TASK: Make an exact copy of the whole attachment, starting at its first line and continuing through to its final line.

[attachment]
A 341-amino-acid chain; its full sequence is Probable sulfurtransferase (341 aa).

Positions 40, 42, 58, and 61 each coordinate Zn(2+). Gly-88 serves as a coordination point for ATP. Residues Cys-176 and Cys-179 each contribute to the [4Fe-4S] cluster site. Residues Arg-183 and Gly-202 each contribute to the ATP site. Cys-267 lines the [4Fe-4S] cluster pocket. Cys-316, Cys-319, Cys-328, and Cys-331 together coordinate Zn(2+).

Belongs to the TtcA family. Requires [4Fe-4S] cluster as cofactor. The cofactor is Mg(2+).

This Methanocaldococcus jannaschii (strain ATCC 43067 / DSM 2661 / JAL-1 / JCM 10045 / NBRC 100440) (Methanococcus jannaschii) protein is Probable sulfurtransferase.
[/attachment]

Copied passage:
A 341-amino-acid chain; its full sequence is Probable sulfurtransferase (341 aa).

Positions 40, 42, 58, and 61 each coordinate Zn(2+). Gly-88 serves as a coordination point for ATP. Residues Cys-176 and Cys-179 each contribute to the [4Fe-4S] cluster site. Residues Arg-183 and Gly-202 each contribute to the ATP site. Cys-267 lines the [4Fe-4S] cluster pocket. Cys-316, Cys-319, Cys-328, and Cys-331 together coordinate Zn(2+).

Belongs to the TtcA family. Requires [4Fe-4S] cluster as cofactor. The cofactor is Mg(2+).

This Methanocaldococcus jannaschii (strain ATCC 43067 / DSM 2661 / JAL-1 / JCM 10045 / NBRC 100440) (Methanococcus jannaschii) protein is Probable sulfurtransferase.